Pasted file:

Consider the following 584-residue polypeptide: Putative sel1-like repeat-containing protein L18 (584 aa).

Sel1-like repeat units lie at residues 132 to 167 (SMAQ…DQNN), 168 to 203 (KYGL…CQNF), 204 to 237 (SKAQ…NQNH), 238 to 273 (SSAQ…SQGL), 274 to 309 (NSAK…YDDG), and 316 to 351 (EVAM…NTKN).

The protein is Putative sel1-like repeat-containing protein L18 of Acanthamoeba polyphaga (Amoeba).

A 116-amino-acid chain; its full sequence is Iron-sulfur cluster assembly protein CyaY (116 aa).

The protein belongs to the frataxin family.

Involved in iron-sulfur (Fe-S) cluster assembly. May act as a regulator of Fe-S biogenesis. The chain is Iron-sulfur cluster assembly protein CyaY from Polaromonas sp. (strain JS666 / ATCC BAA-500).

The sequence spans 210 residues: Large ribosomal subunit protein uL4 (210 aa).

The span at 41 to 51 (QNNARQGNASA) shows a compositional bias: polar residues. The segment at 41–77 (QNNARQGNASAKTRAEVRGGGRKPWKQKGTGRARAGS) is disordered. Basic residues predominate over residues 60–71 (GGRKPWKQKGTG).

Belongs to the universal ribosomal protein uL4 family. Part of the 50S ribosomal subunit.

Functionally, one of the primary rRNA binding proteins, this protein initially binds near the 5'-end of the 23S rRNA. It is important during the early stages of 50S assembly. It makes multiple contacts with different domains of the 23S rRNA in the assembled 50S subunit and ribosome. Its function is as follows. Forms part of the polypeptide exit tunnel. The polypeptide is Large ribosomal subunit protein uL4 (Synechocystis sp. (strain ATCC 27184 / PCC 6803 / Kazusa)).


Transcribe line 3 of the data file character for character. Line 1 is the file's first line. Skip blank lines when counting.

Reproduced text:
The protein is Putative sel1-like repeat-containing protein L18 of Acanthamoeba polyphaga (Amoeba).